“Event Planner” may be a somewhat misleading title.
Of course I’m the one hustling behind the scenes making sure what you see is your beautiful, shiny, magical celebration, and that you remain blissfully unaware that the florist was late, that I had to stitch up a seam on a bridesmaid’s dress, or that the tables were not set up according to the original plan. I am there to take care of it all so it’s not even on your radar and you can enjoy your day.
I can see how you would think that that’s the biggest part of what I do. However, if I were to add a secondary job title I think it would be “culture melder.” People come to me from all over the world to join together in Israel to celebrate their marriage and I am the one who bridges the cultural gaps between two spouses-to-be, two families, and even between children and their parents.
Mix and match as you like, I have seen it all: South American and Dutch, Israeli and American, Cuban and Moroccan, Russian and Japanese, Australian and Canadian, just for starters. As we know, in this day and age the culture from your country of origin is hardly the only determining factor. Very often the level and style of Jewish observance of the bride and groom reflect very little on how they each grew up. I have planned Modern Orthodox weddings, Chassidish, weddings when one (or both) are converts, baal teshuvas, and combinations of them all, so you can imagine that this is where things can get complicated when it comes to communicating between two families.
Often I work with a couple who lives here in Israel and their parents live abroad. It is important for me, as well as for the bride and groom, that their parents feel like the hosts of their children’s wedding.
What does that mean exactly? I make sure to explain the importance of respecting everyone’s culture and I make sure everyone is comfortable – including their guests. But as an event planner, or culture melder, this means knowing the right questions to ask. The bride and groom may consider themselves “Israeli” despite growing up somewhere else, they frequently identify with a lot of Israeli customs and culture that are quite literally foreign to their parents. They may take certain customs for granted, having attended literally hundreds of weddings in Israel, not even realizing that their parents are coming with a wholly different set of expectations.
This is where balance comes in. It is important for the wedding to reflect the couple, and it is equally important for the wedding to reflect their parents and families so it can truly be a representation of where they came from, and where they want to go in the future.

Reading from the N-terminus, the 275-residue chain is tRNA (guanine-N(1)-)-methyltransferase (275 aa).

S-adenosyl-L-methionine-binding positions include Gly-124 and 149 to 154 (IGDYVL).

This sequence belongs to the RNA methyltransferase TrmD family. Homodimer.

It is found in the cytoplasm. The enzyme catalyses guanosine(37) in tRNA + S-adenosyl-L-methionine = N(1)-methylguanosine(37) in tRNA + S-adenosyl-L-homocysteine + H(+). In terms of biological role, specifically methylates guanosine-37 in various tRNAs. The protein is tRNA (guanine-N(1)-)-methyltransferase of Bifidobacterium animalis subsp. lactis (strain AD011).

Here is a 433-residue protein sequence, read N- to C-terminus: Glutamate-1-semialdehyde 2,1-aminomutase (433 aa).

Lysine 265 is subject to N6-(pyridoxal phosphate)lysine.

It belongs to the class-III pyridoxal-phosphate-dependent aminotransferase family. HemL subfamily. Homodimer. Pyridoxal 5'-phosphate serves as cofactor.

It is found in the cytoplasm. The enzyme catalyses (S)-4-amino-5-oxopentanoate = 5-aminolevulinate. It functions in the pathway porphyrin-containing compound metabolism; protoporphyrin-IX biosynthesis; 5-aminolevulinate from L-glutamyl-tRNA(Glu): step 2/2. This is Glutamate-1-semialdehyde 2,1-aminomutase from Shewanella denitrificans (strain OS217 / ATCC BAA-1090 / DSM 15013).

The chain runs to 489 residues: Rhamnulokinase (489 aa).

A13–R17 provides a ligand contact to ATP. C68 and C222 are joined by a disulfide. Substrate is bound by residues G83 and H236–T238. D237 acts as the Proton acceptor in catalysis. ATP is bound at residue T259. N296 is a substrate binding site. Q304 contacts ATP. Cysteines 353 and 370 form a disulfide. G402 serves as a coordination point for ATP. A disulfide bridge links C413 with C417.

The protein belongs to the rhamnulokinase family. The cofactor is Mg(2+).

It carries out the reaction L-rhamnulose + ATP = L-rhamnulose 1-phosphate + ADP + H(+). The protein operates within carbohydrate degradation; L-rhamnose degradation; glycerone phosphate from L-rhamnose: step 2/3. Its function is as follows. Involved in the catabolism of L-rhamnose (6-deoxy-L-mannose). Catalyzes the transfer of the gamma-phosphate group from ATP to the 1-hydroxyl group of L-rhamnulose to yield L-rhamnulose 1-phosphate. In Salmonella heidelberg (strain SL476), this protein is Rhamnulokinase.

At weddings there are various emotional triggers like music, food and traditions which can all elicit a visceral reaction- often quite unexpectedly! Music can remind the father of the bride of childhood celebrations. A certain dessert can evoke a tear or two if it reminds the mother of the groom of her mother that has passed. These small nods to your family of origin is what makes them feel they are an important part of the celebration. The absence of a family tradition can cause unnecessary sadness and stress. I ensure that no one’s needs overshadow anyone else’s and creating events where everyone feels heard. A trusted person outside the family can often make all the difference in the world in keeping the harmony.
I don’t keep my methods a secret, so here are a few real life examples of how I make this work:
I’ve encountered families with differences in religious backgrounds between the parents and the couple-to-be, when the couple’s current observance and connection with Jewish tradition is much stronger than what they learned at home. I make sure that the parents of the bride and groom feel completely in the loop and are included in every step so that by the time the wedding comes around everyone is as emotionally and psychologically prepared as they can be. It’s common (and lovely!) to provide programs for wedding guests, yet, it is vital that I get that information to the couple’s parents well in advance, answering questions and addressing concerns.
Getting the combination just right of balancing varying cultures and meshing the traditions requires a delicate hand. Several months ago I planned a wedding using the groom’s customs at the chuppah ceremony, while the bride’s country of origin showed up in full force through the music and color scheme. Since the couple were both living in Israel for a few years prior, there was plenty of Israeli music and food to make sure this event reflected all of the facets of the couple.
Another couple who I can easily say did not fit into any “box” wanted to create something that was accepted by Jewish law, while at the same time felt true to their own values and completely something of their own. I introduced them to a Rabbi who was more than happy to help and he arranged for them to both sign the ketuba, allowed the bride to break a plate when the groom broke the glass, and both recited something meaningful to each other under the chuppah. It was a truly personalized ceremony that made the couple feel empowered.
Lifecycle events are a celebration of a special moment in time. We come together as a community to send a bar/ bat mitzvah or a newlywed couple onto the next chapter with support and love. As powerful as that is, it becomes even more so if we acknowledge and celebrate not only what they what they are about to embark upon, but what – and who – they come from. And this complicated, diverse, delicate, full-of-family-dynamics, sometimes stressful, and always an emotional aspect of planning as an event is the often-overlooked, at times challenging, but always the most rewarding role as “event planner.”